In Depth

FCA-Renault merger: deal collapses following French government intervention

The tie-up would have created the largest motoring group in the world

A proposed merger between Fiat Chrysler Automobiles (FCA) and Renault has collapsed following an intervention by the French government. 

Under the €33bn (£29.2bn) deal, FCA and Renault would each have owned 50% of what would have been the largest motoring group in the world, with a combined 8.7 million annual car sales, the Financial Times reports. 

But Renault says that the French government, which holds a 15% stake in the company, requested a delay to the merger on Tuesday, amid concerns that the new group might cut jobs in France. 

A six-hour meeting was held at Renault’s headquarters in Paris on Wednesday, with the carmaker announcing that it was “unable to take a decision due to the request expressed by the representatives of the French state to postpone the vote to a later council”, says the newspaper. 

FCA then announced that the Italian-America motoring group would be withdrawing from the proposed merger, adds Forbes.  

“It has become clear that the political conditions in France do not currently exist for such a combination to proceed successfully,” an FCA spokesperson said. “FCA will continue to deliver on its commitments through the implementation of its independent strategy.”

What does the collapse mean for the two carmakers?

The merger could have been vital to both manufacturers, with an increasing number of carmakers combining forces to strengthen their positions in the industry.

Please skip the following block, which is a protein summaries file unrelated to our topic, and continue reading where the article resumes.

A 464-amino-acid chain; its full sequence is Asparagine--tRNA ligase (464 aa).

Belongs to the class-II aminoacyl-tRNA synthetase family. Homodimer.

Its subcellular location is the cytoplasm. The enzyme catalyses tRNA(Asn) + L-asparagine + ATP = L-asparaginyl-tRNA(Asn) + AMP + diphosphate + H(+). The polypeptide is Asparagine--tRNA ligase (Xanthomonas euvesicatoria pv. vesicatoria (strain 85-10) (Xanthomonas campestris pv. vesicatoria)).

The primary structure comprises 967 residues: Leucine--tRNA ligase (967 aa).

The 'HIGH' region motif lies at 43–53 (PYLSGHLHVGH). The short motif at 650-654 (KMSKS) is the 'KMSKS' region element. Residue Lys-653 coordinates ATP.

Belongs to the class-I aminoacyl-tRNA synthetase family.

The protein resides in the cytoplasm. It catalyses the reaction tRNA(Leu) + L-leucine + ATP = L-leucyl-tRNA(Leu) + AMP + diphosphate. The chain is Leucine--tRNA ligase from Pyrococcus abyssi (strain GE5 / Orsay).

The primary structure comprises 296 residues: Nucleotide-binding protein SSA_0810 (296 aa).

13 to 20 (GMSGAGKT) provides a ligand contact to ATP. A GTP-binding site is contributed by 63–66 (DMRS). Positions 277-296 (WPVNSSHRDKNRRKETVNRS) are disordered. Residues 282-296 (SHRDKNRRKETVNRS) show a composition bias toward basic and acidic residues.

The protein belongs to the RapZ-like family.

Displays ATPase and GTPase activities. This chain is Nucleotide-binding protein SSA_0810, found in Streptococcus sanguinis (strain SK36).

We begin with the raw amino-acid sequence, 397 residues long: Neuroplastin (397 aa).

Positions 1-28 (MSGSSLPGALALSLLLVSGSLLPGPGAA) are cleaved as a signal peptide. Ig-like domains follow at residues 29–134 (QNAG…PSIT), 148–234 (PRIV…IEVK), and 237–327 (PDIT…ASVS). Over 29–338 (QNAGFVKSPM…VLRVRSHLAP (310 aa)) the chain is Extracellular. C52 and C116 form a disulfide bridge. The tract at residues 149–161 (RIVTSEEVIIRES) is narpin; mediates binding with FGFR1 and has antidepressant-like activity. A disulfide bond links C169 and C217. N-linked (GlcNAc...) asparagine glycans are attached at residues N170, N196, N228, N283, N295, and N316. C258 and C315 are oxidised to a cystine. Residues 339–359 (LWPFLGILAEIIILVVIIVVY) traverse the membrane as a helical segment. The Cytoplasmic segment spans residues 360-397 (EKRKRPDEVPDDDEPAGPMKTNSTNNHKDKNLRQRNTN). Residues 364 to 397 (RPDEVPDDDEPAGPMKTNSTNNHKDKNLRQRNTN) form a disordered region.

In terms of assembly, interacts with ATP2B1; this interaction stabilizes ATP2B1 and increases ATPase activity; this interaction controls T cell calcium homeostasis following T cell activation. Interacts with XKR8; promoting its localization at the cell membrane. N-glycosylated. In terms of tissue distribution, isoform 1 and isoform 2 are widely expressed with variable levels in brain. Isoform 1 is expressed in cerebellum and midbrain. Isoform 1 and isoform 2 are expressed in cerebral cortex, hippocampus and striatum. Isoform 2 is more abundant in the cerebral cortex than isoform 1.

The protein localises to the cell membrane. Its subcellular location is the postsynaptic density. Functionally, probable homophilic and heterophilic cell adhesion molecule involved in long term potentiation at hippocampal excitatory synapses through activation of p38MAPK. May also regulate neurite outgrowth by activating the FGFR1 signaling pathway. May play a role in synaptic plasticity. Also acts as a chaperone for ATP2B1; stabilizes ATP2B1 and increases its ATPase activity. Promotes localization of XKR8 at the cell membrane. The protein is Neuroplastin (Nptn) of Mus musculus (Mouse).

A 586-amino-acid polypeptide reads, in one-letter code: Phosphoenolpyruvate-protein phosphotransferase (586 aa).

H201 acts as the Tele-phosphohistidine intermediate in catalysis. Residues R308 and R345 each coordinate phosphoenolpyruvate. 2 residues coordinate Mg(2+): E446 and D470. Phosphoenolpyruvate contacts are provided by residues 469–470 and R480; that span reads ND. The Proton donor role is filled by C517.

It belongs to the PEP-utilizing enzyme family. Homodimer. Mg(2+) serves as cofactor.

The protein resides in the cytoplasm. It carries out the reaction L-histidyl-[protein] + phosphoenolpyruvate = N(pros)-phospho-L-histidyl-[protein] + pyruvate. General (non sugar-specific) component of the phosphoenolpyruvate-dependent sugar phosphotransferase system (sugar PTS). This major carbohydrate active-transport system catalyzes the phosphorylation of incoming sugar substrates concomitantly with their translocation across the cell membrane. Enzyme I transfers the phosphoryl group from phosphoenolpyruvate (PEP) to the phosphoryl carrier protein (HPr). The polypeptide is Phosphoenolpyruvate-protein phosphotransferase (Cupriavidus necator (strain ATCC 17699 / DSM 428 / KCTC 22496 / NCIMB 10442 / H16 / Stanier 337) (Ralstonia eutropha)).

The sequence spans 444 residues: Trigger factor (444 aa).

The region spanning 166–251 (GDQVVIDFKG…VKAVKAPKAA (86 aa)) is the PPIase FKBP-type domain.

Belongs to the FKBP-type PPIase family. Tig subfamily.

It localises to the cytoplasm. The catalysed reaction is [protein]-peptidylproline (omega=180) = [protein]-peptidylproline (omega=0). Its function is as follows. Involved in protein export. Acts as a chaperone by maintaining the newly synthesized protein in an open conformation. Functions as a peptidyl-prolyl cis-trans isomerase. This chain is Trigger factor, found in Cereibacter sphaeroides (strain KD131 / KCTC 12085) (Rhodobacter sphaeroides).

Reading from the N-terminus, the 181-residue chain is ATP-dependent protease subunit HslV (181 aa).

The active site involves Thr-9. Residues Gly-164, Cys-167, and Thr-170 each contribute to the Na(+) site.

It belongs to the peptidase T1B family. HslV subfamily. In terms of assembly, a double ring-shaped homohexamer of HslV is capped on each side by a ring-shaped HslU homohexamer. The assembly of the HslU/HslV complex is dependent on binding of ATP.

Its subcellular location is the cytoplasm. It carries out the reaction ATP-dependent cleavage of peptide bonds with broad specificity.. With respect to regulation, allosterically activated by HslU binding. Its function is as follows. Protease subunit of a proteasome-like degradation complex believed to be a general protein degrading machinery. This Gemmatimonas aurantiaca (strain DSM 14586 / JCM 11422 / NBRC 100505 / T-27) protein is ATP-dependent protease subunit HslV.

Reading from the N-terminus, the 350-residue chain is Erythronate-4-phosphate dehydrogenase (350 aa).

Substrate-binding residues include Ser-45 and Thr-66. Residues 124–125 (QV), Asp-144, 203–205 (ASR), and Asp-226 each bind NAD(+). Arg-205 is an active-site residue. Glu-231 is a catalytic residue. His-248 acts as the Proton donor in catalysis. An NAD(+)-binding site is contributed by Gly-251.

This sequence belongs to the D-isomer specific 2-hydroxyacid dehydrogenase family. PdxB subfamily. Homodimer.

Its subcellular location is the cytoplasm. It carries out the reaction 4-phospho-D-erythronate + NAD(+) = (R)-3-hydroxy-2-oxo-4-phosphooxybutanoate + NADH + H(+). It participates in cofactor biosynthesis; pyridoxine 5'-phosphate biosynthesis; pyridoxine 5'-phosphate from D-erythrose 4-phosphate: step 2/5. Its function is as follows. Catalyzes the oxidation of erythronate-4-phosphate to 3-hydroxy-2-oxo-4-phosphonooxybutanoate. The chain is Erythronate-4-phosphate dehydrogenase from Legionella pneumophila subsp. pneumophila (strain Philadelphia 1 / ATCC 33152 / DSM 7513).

As The Guardian notes, car manufacturers are facing growing “pressure to invest in electric and self-driving vehicles”. According to FCA estimates, the merger would have saved the new group some €5bn (£4.4bn) a year by “sharing research”, as well as split “purchasing costs and other activities”, the newspaper reports. 

FCA insisted last week that the deal would not result in any factory closures, but did not rule out job loses. This was a sticking point for the French government, which wanted guaranteed job security for Renault staff. 

Meanwhile, rival carmakers are negotiating their own tie-ups. 

Earlier this week, BMW announced a deal with Jaguar Land Rover to develop electric motors and transmissions, the BBC reports.

And in January, Volkswagen struck an unlikely partnership with key rival Ford that will see the two companies collaborate on “electric vehicles, autonomous cars and mobility solutions”, says Auto Express.

Have FCA and Renault shares been hit?

Renault shares tumbled by 7% shortly after the FCA announced its withdrawal from the merger, while shares in the Italian-American firm dropped by 3%, the FT reports.

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